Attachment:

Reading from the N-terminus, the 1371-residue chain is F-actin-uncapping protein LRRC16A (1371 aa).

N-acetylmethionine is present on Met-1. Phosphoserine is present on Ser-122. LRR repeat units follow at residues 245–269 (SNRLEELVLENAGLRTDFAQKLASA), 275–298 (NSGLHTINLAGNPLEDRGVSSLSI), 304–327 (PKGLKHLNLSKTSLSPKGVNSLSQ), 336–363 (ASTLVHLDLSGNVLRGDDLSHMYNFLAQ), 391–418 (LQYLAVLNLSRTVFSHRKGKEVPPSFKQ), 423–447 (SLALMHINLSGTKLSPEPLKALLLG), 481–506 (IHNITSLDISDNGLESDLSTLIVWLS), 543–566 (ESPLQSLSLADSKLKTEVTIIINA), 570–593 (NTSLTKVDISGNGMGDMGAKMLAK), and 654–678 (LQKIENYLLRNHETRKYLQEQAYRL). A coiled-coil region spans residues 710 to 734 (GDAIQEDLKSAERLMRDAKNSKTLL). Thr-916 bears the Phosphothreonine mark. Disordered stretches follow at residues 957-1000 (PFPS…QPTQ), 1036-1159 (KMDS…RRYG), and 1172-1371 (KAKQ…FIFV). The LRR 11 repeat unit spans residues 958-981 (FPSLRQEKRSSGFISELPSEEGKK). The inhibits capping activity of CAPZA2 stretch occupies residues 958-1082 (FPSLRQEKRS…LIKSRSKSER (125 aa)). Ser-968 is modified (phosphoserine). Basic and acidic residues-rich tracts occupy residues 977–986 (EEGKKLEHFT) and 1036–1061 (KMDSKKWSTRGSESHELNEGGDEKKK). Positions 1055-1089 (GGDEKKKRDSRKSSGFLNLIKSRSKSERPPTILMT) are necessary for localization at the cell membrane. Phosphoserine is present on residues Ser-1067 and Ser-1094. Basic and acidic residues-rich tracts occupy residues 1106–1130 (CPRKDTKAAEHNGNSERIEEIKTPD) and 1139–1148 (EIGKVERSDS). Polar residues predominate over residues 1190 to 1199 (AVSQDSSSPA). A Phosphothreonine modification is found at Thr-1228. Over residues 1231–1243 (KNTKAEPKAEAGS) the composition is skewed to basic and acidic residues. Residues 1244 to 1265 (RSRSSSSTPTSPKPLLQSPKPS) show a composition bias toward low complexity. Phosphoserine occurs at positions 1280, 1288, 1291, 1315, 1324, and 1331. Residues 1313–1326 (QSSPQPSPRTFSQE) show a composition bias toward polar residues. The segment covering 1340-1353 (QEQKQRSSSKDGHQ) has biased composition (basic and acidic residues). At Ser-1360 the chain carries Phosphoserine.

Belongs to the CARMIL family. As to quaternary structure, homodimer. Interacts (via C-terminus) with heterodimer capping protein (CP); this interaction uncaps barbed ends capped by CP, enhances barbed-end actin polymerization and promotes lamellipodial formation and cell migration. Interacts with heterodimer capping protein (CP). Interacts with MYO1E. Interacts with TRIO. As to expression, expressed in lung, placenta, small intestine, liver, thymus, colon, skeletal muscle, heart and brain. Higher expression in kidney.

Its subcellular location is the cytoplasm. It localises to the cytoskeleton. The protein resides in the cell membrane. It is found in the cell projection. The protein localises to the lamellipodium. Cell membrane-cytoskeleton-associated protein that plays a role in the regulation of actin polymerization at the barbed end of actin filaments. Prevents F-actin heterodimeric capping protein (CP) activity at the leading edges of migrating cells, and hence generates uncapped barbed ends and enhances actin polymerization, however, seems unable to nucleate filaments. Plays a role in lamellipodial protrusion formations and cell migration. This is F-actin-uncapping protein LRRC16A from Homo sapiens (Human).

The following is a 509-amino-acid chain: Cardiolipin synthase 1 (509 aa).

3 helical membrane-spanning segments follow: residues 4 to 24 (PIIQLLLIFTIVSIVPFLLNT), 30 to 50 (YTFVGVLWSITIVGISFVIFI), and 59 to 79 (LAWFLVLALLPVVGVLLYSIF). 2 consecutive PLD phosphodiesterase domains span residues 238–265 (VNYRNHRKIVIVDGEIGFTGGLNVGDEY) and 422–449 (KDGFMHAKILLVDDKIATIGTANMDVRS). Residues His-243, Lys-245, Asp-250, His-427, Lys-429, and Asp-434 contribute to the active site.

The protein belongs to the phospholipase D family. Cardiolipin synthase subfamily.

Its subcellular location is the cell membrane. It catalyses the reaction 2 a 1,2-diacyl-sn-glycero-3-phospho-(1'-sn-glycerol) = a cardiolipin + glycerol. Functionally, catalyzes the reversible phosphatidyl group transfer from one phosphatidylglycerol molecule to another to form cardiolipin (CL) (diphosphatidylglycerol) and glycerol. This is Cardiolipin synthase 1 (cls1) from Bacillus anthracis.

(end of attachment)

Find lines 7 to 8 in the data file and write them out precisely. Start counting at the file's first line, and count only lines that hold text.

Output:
The protein belongs to the phospholipase D family. Cardiolipin synthase subfamily.

Its subcellular location is the cell membrane. It catalyses the reaction 2 a 1,2-diacyl-sn-glycero-3-phospho-(1'-sn-glycerol) = a cardiolipin + glycerol. Functionally, catalyzes the reversible phosphatidyl group transfer from one phosphatidylglycerol molecule to another to form cardiolipin (CL) (diphosphatidylglycerol) and glycerol. This is Cardiolipin synthase 1 (cls1) from Bacillus anthracis.